My own public school education happened in a Portland, OR suburb over 25 years ago. It didn’t feel like we were having a crisis then and, in part due to the fact that I am a quick learner, my education was an overall pleasant and effective experience. Looking back, though, I realize that for many of my classmates it was not a good fit and I can’t help but wonder how things would have turned out for them if there had been alternatives. The same school system that worked for me let many others down.
One aspect of the education reform movement that stands out to me is the number of creative solutions being offered in communities across the country. The fact that we are reexamining so much of what we thought we knew about education from school hours to school years, from curriculum to control, give me confidence that we are on the road toward improving educational outcomes for all children.
I came across this article recently about an adventurous model in virtual learning. Hawaii Tech Academy is located above a Kayak shop and only takes up about 10,000 square feet; not much space for a 1,000 strong student body. Their virtual learning model means that students only come to the school about twice a week on average for select classes and electives. During the rest of the week they work from home.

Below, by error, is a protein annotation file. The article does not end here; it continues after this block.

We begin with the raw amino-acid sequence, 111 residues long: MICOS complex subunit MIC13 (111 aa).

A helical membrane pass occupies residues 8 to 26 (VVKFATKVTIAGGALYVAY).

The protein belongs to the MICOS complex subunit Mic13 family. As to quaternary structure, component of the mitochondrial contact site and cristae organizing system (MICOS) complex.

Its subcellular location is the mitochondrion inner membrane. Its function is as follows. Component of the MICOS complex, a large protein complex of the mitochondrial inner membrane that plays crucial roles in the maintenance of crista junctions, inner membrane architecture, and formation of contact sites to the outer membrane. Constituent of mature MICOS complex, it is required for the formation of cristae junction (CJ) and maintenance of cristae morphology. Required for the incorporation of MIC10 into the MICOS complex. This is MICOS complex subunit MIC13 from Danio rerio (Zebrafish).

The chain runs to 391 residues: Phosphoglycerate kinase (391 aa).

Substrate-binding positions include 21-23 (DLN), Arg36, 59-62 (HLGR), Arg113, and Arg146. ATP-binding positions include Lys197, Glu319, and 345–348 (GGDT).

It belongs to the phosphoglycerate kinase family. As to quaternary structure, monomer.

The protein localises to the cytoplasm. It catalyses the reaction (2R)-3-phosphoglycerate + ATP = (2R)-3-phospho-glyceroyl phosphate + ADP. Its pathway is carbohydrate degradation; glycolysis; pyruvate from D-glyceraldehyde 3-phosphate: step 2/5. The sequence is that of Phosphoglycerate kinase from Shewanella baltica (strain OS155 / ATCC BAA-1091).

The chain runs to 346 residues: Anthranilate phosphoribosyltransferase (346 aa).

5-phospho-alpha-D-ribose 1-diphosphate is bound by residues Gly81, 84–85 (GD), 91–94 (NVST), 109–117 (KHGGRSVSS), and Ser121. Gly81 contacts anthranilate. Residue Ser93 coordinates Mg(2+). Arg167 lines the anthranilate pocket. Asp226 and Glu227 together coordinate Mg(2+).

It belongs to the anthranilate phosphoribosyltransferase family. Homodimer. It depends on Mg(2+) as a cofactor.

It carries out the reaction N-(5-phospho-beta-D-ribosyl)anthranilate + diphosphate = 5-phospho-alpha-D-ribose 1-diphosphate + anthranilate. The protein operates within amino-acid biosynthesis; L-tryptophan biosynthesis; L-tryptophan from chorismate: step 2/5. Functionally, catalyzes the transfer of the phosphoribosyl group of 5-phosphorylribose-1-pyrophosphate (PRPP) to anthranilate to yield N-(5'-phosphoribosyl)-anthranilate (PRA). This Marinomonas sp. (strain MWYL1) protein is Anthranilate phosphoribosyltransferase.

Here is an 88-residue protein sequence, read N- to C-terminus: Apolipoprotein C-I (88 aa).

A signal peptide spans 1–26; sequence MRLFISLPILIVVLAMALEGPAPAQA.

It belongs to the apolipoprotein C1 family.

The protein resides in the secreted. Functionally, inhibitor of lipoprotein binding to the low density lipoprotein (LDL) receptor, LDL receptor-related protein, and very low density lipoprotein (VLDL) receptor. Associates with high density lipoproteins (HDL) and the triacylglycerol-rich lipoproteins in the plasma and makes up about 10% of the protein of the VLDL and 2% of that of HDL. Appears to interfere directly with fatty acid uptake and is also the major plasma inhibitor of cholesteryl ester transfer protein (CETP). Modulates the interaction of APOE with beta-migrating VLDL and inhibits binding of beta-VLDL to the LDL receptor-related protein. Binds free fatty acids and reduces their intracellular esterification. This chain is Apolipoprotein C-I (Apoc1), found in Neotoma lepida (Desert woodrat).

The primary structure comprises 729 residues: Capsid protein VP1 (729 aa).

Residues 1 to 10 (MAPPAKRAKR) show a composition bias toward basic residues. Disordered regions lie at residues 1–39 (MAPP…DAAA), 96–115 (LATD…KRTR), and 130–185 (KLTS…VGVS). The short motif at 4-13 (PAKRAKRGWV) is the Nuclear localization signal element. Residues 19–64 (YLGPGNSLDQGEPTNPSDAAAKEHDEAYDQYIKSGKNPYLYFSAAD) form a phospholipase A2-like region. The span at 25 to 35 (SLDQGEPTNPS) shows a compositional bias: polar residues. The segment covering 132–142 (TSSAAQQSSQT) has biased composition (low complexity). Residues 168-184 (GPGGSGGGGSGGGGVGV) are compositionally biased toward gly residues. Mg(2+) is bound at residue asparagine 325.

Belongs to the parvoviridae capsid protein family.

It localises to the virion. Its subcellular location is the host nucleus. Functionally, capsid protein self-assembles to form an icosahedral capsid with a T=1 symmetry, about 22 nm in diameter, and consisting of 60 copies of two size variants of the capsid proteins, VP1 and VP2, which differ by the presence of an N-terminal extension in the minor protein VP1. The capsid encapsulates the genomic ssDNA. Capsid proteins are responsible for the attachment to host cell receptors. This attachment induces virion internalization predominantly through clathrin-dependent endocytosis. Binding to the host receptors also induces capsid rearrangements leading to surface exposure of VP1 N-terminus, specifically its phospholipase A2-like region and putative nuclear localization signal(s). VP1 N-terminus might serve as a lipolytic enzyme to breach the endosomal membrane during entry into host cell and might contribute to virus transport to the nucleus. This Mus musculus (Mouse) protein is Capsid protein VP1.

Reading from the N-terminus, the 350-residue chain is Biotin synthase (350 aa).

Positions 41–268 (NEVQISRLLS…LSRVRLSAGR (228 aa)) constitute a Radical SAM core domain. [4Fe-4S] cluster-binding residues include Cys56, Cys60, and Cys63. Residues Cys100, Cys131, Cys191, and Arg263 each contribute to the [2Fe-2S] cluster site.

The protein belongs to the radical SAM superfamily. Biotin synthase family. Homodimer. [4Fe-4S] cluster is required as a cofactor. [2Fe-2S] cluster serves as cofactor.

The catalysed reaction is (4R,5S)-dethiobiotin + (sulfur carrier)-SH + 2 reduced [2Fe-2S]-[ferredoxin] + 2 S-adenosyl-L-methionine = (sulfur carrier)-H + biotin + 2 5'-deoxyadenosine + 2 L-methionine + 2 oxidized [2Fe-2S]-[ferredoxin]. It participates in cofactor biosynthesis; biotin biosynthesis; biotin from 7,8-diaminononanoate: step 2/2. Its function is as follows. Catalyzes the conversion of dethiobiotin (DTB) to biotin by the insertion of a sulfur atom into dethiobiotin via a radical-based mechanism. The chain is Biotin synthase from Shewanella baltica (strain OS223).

One student put it this way, “I really like this school because it’s challenging,” said Joelle Lee, a soft-spoken 7th grader with a flair for drawing. “You can work at your own pace. If you get it down in most schools, you have to wait for everyone else. This one, you learn it once and you get ahead and go on to the next thing.”
Among the values I learned in school, two that were highly valued in my character were creativity and independence. Hawaii Tech Academy seems to embody those values and is presenting one type of solution that could contribute to every child having access to a high quality education.
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